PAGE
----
How To Help Students Give Effective Peer Response
Give students specific guidelines for each peer response session:
- Give students questions to answer about their peers’ drafts. Consider using a checklist that includes
room for written responses, not just a “yes” or “no” response.
- Explain how students should monitor their time in the group and/or in pairs.
- Suggest a set amount of time they should spend on each peer’s draft.
- Make students responsible for turning something in at the end of the peer review session, both
writer and reviewer.
- Acknowledge and respect the advice students give one another even though you may not fully agree.
- Explain that they are free to use or ignore their peers’ advice based on their own best judgement.
Questions students might use in responding to each other’s drafts:
- How would you sum up the writer’s main claim or focus?
- What two big questions do you have about the writer’s argument? How would getting these questions
answered help you as the reader?
- What is the most interesting part of the draft for you? (I call it a “hot spot.”) Why?
- What part of the draft is clearest and/or most effective?
- What part is least clear and/or effective?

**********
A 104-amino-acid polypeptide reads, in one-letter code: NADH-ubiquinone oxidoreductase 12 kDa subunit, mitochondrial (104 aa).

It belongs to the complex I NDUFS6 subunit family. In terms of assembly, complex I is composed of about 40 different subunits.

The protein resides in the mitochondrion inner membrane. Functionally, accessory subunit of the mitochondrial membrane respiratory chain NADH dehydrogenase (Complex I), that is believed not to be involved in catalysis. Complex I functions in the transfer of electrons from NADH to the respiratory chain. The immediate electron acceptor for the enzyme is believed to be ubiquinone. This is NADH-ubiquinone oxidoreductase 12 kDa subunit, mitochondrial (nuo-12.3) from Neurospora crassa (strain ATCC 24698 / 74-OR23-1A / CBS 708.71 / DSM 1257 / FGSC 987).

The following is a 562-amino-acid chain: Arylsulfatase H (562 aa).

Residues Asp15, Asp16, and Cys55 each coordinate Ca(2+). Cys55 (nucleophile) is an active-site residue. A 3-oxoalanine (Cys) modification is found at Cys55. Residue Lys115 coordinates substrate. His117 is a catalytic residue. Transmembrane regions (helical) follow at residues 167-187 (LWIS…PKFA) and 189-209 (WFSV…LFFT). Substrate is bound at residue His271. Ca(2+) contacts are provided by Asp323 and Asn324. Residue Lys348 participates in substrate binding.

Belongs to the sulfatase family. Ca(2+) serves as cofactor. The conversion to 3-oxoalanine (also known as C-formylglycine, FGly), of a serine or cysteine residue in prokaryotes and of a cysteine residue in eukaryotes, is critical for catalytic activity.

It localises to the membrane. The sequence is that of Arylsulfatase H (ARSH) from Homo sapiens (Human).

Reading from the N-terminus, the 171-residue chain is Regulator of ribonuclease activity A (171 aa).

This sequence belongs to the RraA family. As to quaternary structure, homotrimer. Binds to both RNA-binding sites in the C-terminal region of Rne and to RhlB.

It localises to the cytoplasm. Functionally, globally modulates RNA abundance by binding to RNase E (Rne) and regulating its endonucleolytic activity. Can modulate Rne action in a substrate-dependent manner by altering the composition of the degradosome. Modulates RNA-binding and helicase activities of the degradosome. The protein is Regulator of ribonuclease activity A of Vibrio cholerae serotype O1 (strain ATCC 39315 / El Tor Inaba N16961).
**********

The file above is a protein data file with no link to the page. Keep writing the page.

- What specific suggestions do you have for revising the unclear parts?
Ideas for processing peer review commentary:
- Each peer reviewer should write a note recommending revisions to the writer based on responses to
the questions above.
- Once reviewers have responded to their peers’ drafts, ask the writer to re-read his/her draft with the
peers’ responses in mind, then to write a note to him/herself outlining the revisions to be undertaken.
- Students might also be asked to pick the draft from their group that they liked the best and explain
all of the reasons they liked it. This discussion can help the other writers determine characteristics
readers value. The group should then make a list of characteristics they think are important in
papers written in response to this assignment.
RETURN TO TEACHING WITH WRITING: PRACTICES